What a relief to admit that I don’t believe that email, the Internet, smart phones, Bluetooths, social media, YouTube, online news, television, radio, podcasts, blogs and vlogs portend the end of civilization. That they are so interwoven into our daily lives does reveal that civilization is changing extremely and quickly. So, perhaps it reveals the end of civilization as we know it and that we are smack in the middle of a massive paradigm shift most of us feel in our very cells…but not the demise of all.
Perhaps what makes us feel sometimes like the end of the world is nigh is that we are still struggling with the balance between embracing the new—innovations that help us connect, evolve and expand—and continuing to use and learn from the old—indigenous cultures, nature’s wisdom, naturopathic medicine, long form storytelling, human contact, the art of conversation and, most importantly, the spiritual connection and self-awareness that brings profound healing.
I believe it’s possible, and vital, to embrace both. (And, between you and me, this is the major theme of a novel currently in the works.) So, nothing thrills me more than when I discover a “new” use of technology that serves as a bridge to one of the less concrete qualities of the “old.”
I believe that’s its truest and highest purpose.
Reply All is a podcast about the Internet produced by Gimlet and hosted by PJ Vogt and Alex Goldman. It tells poignant, weird and funny stories about how people use and react to the Internet. It produced its eighth episode in January, but as I’ve just discovered these 15- to 25-minute audio nuggets I just listened to this one about Paul Ford. He is a writer and programmer who creates Web sites to address most of his life issues, including a site to remind him of things decades away and a weight loss site only he and his therapist have access to where he records his daily calorie counts.
Healing through technology innovation, and a little humor
Paul also struggles with paralyzing anxiety. As he describes on the podcast, he constantly hears that niggling, negative voice in his head telling him he’s weird and bad and in danger, no matter what is really going on. His reaction, create anxietybox.com.
Here’s how it works. The site—or, more accurately, the bot inside the site—essentially outsources his anxiety’s voice. He can add as many anxieties as he likes and his email address, and the site sends him messages from his anxieties.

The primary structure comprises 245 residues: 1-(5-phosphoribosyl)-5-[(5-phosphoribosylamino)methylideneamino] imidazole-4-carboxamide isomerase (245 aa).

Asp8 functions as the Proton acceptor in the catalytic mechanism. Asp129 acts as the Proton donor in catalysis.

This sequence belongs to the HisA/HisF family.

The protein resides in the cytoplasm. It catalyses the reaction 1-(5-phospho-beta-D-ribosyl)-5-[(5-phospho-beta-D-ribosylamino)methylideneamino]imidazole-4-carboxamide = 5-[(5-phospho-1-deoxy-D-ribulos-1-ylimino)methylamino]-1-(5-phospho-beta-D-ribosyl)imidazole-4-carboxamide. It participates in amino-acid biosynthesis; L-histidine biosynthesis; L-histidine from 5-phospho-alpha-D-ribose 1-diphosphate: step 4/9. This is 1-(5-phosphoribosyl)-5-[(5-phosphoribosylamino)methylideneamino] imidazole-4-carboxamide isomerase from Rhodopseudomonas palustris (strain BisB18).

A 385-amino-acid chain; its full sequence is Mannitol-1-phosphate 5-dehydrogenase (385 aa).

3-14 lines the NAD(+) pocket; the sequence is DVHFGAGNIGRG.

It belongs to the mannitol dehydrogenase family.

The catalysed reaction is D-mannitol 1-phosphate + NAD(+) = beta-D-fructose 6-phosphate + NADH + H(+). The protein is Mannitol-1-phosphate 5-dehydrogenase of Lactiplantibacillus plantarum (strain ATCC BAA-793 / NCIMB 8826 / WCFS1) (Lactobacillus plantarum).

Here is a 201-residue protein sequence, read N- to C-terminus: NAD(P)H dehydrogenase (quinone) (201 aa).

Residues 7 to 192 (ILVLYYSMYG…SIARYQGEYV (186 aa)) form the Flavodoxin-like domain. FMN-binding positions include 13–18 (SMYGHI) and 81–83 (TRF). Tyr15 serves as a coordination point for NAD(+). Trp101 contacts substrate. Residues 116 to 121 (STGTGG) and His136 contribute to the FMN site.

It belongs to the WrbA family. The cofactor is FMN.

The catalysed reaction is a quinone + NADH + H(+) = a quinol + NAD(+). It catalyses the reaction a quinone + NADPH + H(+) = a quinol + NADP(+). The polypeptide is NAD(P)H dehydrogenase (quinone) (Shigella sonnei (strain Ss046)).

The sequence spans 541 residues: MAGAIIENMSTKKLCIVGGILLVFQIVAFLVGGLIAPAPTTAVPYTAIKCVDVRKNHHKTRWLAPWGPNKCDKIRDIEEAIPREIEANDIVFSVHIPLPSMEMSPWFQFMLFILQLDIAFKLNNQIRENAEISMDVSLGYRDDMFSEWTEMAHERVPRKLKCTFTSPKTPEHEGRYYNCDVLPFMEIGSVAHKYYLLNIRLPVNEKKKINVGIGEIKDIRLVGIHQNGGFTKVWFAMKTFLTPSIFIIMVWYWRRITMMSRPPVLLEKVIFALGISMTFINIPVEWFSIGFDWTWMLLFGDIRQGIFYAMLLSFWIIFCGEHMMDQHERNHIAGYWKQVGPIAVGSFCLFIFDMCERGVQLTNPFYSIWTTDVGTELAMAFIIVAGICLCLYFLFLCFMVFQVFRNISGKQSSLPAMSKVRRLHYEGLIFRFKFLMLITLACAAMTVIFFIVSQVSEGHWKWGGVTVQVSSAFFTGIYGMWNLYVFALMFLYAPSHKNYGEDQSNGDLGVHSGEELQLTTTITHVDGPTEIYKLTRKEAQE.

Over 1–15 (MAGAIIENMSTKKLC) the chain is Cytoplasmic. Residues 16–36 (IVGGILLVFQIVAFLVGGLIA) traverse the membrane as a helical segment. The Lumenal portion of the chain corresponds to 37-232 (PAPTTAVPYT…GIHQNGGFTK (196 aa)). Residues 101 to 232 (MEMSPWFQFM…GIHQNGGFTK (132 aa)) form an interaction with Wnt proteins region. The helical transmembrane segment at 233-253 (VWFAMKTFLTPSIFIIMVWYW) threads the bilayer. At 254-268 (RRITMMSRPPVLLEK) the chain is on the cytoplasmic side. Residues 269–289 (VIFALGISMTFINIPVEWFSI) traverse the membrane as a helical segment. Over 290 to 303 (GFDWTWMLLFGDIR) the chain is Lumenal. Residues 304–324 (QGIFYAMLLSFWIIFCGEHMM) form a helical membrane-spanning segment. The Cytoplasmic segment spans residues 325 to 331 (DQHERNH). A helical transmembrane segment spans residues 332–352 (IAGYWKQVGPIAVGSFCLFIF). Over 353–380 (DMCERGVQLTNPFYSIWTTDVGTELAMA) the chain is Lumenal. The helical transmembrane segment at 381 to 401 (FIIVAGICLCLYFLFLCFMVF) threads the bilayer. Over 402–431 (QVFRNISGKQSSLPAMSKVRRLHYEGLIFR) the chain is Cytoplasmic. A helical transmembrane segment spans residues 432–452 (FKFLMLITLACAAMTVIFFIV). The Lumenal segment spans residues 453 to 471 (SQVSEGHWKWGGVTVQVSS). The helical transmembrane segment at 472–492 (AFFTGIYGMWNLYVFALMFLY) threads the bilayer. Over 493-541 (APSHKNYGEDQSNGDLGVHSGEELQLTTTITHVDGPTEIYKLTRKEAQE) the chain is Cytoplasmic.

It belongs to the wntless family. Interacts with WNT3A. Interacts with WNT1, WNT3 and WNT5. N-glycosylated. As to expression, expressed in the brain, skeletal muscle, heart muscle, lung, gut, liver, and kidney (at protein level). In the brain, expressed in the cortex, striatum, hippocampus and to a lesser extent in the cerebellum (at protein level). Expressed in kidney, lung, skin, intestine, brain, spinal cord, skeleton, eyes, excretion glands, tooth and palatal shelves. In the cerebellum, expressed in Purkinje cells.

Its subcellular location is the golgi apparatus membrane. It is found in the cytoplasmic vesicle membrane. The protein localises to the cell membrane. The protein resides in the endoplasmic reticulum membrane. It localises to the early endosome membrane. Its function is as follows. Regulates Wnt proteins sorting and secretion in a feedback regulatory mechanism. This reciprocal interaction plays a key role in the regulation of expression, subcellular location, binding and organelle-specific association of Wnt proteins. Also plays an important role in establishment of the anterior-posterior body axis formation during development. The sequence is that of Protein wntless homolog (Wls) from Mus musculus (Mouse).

The horrible, negative things he used to hear in his head—e.g., “History will forget you because history forgets people who are unable to finish anything.” Or, my favorite, “People on Facebook look at your picture and think ‘in possession of a weird nose.’”—are sent to him throughout the day. They’re funny, but ruthless.
As I listened to the examples Paul read, I cringed. The host was similarly skeptical. Why would anyone subject themselves to these negative reinforcements? How could that possibly help? He was losing me fast.
But then Paul described his reaction, and I changed my mind completely.
Because he externalized his anxiety’s voice, he was able to look at it. Laugh at it. Even reply. He could see it for exactly what it was: his mind and ego, trapped in a cycle of anxiety and self doubt, intelligently crafting ways to make his true self feel badly.
Once he saw it, everything shifted. He understood the pattern of suffering and its source, and he was able to put it all into a broader perspective that helped him minimize its effect.
In Paul’s words: “It’s so ridiculous to scream at yourself all day long… Seeing it actually externalized as 20 messages in a Gmail inbox, it was so much like what my brain was producing. It was like, oh my god, I’ve been wasting so much time with this son of a bitch.”
Because of this simple technology, created by him, he was able to see the anxiety as something separate from his true self, soften it and eventually stop having anxiety attacks altogether.
He reminded me of a critical but tough lesson: awareness brings healing, and eventually peace. Once we are willing to acknowledge and truly see something or someone for what it is or who they are, their power over us diminishes. In the light of our gaze, it can only be exactly what it is. With the clarity of truth, we see ourselves for the perfectly flawed and mighty beings we are.
Truly looking at the things or people in our lives that we have created unhealthy patterns around is difficult. But once the truth has been seen, it can’t be unseen.
Anxietybox.com. Genius. Counterintuitive at first glance. But truly moving in its simplicity. Paul intuitively used what he knew—technology—to build a bridge to what he needed. This time it connected it to himself.
It doesn’t get more old school than that.
To find out more about Reply All, go here. To find out more about anxietybox.com, go here. To subscribe to updates on Rebecca’s upcoming memoir, Laugh at the Sky, Kid, go here. To find out more about her writing and coaching services, go here.